Common Travel Scams Abroad and What to Look Out For

When you’re about to go on holiday, often, the only thing on your mind is how soon you’ll be on a sun lounger, sitting back and forgetting about the ins and outs of your day-to-day life. But with the cost of living increasing around the world, being vigilant and aware of scams is more important than ever as people go to all lengths to make ends meet.

Scammers targeting tourists on holiday isn’t a new thing, but with Covid-19 impacting most of the globe’s finances, it’s likely that con artists will be more prevalent as tourists enjoy a break. So, what are the most common scams abroad and what can holidaymakers do to prevent being caught up in them?

1. The taxi scam

What better way to target an innocent individual than when they’re visiting a different country and unfamiliar with the local surroundings?

The scam: Some taxi drivers’ prey on innocent tourists by either not using a taxi meter (or claiming it has broken) and charging an increased fee after they dropped them off at their destination. With no proof to argue the price, tourists are often left in a vulnerable situation and feel forced to pay the inflated fee, even if they know they are being ripped off.

How to avoid it: Where possible, avoid using curb-side taxis and instead book your taxi through a reputable and licensed company in advance. We’d also recommend agreeing the price upfront with both the taxi operator and confirming this with the driver before you set off. It doesn’t hurt to make a note of the taxi companies name and the cars number plate either. You can also opt to use public transport to travel around, such as buses or trains, to avoid taxi scams altogether.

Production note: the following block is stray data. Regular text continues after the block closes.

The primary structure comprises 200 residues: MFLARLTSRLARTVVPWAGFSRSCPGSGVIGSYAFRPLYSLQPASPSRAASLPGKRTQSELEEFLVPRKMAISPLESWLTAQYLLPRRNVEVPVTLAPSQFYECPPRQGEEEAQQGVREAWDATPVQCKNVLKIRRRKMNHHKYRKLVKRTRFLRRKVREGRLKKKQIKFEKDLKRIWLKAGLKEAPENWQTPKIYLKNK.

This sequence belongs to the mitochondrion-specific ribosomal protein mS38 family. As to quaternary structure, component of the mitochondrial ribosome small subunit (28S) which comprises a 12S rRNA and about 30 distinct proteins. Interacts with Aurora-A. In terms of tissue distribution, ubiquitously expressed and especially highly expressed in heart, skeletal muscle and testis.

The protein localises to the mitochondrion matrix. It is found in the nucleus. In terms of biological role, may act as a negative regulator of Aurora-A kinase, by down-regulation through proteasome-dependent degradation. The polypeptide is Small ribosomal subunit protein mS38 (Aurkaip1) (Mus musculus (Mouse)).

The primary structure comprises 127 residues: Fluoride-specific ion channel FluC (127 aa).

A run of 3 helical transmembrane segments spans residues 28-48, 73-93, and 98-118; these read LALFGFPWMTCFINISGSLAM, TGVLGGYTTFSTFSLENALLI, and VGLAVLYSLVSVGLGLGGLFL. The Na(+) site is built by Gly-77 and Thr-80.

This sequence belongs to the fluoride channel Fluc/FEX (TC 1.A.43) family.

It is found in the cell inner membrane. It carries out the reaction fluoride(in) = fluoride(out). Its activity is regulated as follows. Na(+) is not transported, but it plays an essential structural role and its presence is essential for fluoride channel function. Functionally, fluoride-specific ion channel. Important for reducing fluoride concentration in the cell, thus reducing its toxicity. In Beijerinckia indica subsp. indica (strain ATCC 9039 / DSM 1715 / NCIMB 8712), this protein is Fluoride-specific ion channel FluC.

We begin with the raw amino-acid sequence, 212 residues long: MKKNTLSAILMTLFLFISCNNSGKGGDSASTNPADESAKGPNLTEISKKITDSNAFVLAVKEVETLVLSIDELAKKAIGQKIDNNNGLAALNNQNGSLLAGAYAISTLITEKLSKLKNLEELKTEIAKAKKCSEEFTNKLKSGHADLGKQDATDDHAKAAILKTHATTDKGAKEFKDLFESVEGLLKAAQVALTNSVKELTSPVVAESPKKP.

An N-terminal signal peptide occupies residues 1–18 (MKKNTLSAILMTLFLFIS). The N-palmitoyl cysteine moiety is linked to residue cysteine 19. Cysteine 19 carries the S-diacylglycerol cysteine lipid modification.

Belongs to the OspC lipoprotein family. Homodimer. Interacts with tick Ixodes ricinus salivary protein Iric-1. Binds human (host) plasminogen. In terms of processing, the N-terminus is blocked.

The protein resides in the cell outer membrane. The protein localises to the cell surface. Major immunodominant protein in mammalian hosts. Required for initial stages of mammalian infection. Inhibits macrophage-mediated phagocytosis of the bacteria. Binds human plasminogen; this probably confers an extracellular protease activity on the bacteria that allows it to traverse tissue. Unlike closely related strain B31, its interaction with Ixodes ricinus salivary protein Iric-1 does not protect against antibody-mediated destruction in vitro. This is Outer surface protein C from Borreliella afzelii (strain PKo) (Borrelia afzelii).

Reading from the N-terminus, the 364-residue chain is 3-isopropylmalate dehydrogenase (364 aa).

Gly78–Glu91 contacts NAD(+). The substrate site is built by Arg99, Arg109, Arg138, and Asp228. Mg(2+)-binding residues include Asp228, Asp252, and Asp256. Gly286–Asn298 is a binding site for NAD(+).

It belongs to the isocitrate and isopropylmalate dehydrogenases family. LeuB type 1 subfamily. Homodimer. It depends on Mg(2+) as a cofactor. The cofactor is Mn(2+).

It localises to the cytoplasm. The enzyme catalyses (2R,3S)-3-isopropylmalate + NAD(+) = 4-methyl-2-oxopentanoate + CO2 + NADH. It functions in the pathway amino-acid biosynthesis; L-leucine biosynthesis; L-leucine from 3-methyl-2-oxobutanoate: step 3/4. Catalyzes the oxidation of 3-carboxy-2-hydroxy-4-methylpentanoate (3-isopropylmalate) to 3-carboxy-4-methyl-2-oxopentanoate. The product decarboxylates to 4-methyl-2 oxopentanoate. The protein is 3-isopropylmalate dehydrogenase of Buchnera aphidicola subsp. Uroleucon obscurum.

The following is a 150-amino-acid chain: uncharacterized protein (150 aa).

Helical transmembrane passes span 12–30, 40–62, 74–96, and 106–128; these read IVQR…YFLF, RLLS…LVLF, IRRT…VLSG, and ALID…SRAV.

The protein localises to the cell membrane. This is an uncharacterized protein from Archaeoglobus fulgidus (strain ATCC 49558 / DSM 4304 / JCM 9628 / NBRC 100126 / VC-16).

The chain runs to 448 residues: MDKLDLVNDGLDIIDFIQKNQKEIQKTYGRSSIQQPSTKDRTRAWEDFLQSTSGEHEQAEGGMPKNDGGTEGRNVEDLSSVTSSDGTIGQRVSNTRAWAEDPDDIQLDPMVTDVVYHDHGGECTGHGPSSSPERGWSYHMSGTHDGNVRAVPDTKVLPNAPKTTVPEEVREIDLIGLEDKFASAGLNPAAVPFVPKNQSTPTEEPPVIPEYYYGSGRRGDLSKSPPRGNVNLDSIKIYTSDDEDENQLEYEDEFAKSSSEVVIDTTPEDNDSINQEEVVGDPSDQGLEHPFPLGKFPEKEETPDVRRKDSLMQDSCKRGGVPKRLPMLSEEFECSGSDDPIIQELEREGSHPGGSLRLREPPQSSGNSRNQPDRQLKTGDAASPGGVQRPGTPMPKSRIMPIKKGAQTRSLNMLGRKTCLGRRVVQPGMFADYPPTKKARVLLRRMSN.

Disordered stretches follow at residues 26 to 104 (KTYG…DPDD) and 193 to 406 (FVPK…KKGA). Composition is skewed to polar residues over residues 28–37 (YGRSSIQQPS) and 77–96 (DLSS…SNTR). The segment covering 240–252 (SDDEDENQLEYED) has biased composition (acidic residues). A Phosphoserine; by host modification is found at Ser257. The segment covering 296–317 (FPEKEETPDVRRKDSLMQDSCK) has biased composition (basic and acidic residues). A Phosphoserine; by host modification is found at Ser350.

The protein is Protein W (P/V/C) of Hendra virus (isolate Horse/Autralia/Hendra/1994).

2. The attraction scam

You’re on your holidays and up for trying new things. Whether that’s spending the day at a boat party, visiting a local wildlife sanctuary, or even spending half an hour on a banana boat.

The scam: Con artists may approach you at the beach or in the street and encourage you to book popular attractions through them. In most cases, you’ll be asked to pay upfront to guarantee your slot or ticket and you may feel pressured into paying on the spot to secure a last minute ‘deal’. Then, when the day comes, your ticket flags up to be invalid or you find that the attraction you booked doesn’t exist.

How to avoid it: If you fancy booking an attraction during your trip, try to book through a known tour operator, or do your research to make sure the provider you plan to book with is a legitimate company and has real customer reviews. You can also ask for a receipt once you’ve exchanged monies.

3. The vehicle hire scam

It’s not uncommon for tourists to hire vehicles while they’re overseas – whether that’s a car hire to get around, a motorcycle to go exploring for the day, or a jet ski to enjoy some time out on the waves.

The scam: Dodgy transport providers have been known to accuse tourists of returning vehicles in a damaged condition in bid to make a few extra (hundred) pounds – even if the vehicle was already faulty or dented before being hired. They may threaten to call the police or refuse to let tourists leave until they have paid. In some extreme cases, providers have been known to refuse to return passports until sums have been transferred.